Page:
I like that a lot. Are there any specific golden nuggets that you see from merchants, implementing your solution where they really have like quick wins? 

Blake Young: From a big picture standpoint, I think just being very methodical , and really quantifying every decision , is extremely important mindset.

And That comes from analytics or from forecasting whatnot, but just as like a business owner really saying, I'm justifying this spend decision because it's going to generate X amount of incremental sales or X amount of value, and seeing how quickly you can achieve that return is very important. And that can be from looking at a hiring decision that comes from realizing that maybe the software can help.

Free up time and you might necessarily not make a hiring decision, or you do make a hiring decision based on extra capital, and really quantifying every decision. And that's shown in the platform where essentially you quantify when you should make orders, how much you should purchase in an order and basically, Arriving at a number for every decision you make, whether that's hiring, whether that's spending on marketing, spending on inventory, just really trying to quantify everything you can.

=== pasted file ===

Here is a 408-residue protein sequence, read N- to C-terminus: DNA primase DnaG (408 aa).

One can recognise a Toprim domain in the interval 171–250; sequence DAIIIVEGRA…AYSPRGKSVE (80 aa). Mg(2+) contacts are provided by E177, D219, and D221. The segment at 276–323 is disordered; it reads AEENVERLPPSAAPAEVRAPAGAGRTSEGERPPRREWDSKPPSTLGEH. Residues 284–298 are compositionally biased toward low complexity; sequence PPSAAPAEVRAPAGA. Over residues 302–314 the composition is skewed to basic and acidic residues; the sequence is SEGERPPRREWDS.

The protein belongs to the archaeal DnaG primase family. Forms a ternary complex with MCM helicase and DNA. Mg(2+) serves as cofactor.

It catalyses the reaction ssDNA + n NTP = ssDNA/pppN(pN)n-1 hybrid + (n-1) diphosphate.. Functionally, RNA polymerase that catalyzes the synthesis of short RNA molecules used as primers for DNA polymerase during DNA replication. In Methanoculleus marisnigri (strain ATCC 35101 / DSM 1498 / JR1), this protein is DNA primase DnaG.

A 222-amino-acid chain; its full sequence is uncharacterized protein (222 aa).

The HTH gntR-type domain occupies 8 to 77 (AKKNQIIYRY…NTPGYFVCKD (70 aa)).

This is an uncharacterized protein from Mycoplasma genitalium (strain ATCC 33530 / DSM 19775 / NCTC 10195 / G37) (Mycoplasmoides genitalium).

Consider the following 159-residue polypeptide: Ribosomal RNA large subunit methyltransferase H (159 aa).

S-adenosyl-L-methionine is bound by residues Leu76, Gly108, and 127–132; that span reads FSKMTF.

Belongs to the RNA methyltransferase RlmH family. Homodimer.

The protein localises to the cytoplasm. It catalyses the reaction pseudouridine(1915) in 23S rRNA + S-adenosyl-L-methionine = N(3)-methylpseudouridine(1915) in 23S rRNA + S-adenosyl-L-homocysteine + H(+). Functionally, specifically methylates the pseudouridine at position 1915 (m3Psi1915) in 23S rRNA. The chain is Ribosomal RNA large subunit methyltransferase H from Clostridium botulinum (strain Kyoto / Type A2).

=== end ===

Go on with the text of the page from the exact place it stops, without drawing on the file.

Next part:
that's big picture, but it's also shown our platform, we try to help you really quantify how you can generate value every step. 

Claus Lauter: No, I really like that. I have been a victim of, not being good in forecasting myself in the past. I got better in it. But your solution definitely will help me much more than I could to on my own.

Where can people find out more about you guys? 

Blake Young: I'd say the best for learning more about the platform broadly is automized inventory planning.com. And then from there you can access our Shopify listing, which goes a little bit more into the app and how to install it through Shopify as well as it could send you to our LinkedIn or , different YouTube videos regarding the platform.

But I'd say our website's the best source and that'll point you in the right direction. and definitely. If it's something you want to quantify, see if it's the right decision. We also have something that looks at the potential return on investment of our software, which is something worth checking out if you're considering how software could help your business with inventory management.

Claus Lauter: Okay, great. I will put the links in the show notes and you just won't click away and then can reach you directly there. Blake, thanks so much for giving us an overview of how you do inventory management the right way with Shopify, and I strongly recommend our listeners to check it out. Thanks so much for your time.

Blake Young: Thank you.